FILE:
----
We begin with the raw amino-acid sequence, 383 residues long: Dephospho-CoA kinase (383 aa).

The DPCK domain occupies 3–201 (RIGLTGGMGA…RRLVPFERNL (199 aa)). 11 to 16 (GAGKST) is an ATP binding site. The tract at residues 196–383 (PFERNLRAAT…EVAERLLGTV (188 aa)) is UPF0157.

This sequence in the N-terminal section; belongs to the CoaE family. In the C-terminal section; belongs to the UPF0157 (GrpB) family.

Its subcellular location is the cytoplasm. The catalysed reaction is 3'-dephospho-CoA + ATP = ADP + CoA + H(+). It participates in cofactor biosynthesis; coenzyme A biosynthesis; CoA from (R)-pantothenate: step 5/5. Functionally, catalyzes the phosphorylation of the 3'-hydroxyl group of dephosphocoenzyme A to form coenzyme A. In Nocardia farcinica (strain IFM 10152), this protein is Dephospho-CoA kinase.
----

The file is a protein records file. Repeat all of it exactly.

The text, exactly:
We begin with the raw amino-acid sequence, 383 residues long: Dephospho-CoA kinase (383 aa).

The DPCK domain occupies 3–201 (RIGLTGGMGA…RRLVPFERNL (199 aa)). 11 to 16 (GAGKST) is an ATP binding site. The tract at residues 196–383 (PFERNLRAAT…EVAERLLGTV (188 aa)) is UPF0157.

This sequence in the N-terminal section; belongs to the CoaE family. In the C-terminal section; belongs to the UPF0157 (GrpB) family.

Its subcellular location is the cytoplasm. The catalysed reaction is 3'-dephospho-CoA + ATP = ADP + CoA + H(+). It participates in cofactor biosynthesis; coenzyme A biosynthesis; CoA from (R)-pantothenate: step 5/5. Functionally, catalyzes the phosphorylation of the 3'-hydroxyl group of dephosphocoenzyme A to form coenzyme A. In Nocardia farcinica (strain IFM 10152), this protein is Dephospho-CoA kinase.